First, the bill’s “pay-fors” rely on budget gimmicks, and even worse, the new spending is not subject to the budget caps. Second, NIH and FDA do not need additional funding. Instead, they need to spend the money they already have on critical research instead of wasteful projects. Third, Congress has no business considering an almost 1,000 page omnibus health care spending bill during the lame duck session. Fourth, and finally, the process has been questionable and the bill will likely be closed to amendments.

An email to DeSaulnier’s office asking for his comments on Warren’s statements opposing the bill was not responded to before publication time. Please check back later for any updates.

A vote by the Senate on the bill is expected to take place early next week. For the complete text of the bill, please click here.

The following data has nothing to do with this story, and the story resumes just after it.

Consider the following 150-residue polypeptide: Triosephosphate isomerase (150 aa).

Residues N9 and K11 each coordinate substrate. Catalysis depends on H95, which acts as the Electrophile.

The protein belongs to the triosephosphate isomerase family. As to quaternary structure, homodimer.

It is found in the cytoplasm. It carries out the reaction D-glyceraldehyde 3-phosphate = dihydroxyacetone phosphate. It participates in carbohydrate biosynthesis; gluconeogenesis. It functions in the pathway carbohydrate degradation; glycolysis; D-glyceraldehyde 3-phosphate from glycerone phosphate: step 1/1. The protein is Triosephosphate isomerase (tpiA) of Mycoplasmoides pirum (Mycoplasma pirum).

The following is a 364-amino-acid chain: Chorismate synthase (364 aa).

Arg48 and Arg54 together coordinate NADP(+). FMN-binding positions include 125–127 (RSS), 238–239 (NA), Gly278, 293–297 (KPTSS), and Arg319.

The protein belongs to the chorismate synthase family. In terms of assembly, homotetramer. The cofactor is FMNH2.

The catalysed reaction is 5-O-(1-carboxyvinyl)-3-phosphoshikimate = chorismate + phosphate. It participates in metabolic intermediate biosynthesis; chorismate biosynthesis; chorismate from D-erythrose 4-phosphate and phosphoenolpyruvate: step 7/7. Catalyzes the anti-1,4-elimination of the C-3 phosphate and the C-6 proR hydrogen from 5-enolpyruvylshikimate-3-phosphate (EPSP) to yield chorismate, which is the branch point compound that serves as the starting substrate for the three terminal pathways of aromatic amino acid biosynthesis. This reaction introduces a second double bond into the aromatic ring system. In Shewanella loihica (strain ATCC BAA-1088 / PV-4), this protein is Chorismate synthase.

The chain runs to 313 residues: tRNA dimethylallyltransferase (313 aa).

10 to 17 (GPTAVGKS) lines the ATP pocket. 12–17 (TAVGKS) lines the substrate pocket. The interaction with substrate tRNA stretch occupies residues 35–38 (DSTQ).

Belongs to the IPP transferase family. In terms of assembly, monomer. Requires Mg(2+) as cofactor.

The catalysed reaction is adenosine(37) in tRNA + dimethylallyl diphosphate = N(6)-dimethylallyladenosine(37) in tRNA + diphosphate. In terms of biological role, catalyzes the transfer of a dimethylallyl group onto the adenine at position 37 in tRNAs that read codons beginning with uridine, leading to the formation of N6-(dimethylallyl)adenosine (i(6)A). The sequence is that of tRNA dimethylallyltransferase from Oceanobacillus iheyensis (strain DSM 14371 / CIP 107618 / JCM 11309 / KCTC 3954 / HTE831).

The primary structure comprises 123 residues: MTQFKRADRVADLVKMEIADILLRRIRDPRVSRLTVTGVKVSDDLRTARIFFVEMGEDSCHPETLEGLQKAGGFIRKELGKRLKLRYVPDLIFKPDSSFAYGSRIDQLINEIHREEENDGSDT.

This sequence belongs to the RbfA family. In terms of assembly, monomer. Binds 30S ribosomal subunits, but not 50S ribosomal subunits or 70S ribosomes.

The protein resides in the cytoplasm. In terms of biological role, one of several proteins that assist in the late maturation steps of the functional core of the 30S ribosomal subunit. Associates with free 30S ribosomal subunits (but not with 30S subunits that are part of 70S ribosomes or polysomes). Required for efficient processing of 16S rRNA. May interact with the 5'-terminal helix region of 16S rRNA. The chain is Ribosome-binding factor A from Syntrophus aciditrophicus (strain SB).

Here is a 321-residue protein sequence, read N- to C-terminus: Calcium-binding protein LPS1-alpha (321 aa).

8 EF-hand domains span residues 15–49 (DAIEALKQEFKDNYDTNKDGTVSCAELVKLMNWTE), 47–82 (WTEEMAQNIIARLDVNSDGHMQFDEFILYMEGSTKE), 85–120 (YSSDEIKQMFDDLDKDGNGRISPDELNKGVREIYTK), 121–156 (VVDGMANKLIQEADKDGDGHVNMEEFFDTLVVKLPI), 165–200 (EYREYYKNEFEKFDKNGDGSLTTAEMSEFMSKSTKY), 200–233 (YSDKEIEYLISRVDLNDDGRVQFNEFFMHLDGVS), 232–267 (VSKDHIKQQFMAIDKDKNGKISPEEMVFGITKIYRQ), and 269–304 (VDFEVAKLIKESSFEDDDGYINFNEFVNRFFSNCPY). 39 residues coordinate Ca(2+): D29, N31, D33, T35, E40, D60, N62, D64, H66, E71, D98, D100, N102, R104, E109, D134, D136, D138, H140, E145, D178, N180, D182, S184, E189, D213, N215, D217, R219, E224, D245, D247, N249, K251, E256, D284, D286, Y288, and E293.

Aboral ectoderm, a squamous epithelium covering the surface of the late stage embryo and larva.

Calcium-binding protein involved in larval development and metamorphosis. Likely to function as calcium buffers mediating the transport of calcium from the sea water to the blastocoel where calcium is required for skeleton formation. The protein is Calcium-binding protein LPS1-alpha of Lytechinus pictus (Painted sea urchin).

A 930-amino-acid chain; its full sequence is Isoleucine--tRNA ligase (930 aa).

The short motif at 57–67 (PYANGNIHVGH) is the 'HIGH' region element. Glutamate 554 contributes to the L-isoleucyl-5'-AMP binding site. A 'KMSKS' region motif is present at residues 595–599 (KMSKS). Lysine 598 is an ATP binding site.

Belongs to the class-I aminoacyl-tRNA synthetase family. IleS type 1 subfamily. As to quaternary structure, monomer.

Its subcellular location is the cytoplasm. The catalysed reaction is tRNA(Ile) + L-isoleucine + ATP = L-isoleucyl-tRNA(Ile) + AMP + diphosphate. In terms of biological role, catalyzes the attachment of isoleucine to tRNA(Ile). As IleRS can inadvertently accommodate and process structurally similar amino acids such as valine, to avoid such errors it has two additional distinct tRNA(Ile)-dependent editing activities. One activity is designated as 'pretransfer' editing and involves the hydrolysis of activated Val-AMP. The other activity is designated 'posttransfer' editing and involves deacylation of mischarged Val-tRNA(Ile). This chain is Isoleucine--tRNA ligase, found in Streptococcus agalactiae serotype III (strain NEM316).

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Rep. DeSaulnier introduces bill to increase taxes on public companies for excessive CEO pay

Wednesday, October 5th, 2016

Washington, D.C. – Today, Representatives Mark DeSaulnier (CA-11) and Bonnie Watson Coleman (NJ-12), members of the Oversight and Government Reform Committee, introduced legislation in response to the Mylan hearing at which the CEO acknowledged that salary for the position increased 600 percent in less than a decade, and other reports that companies like Wells Fargo pay its CEO nearly 500 times the rate of its average employee. The CEO Accountability and Responsibility Act (H.R. 6242) would increase corporate tax rates on publicly traded companies that exploit workers and pay CEOs astronomically high salaries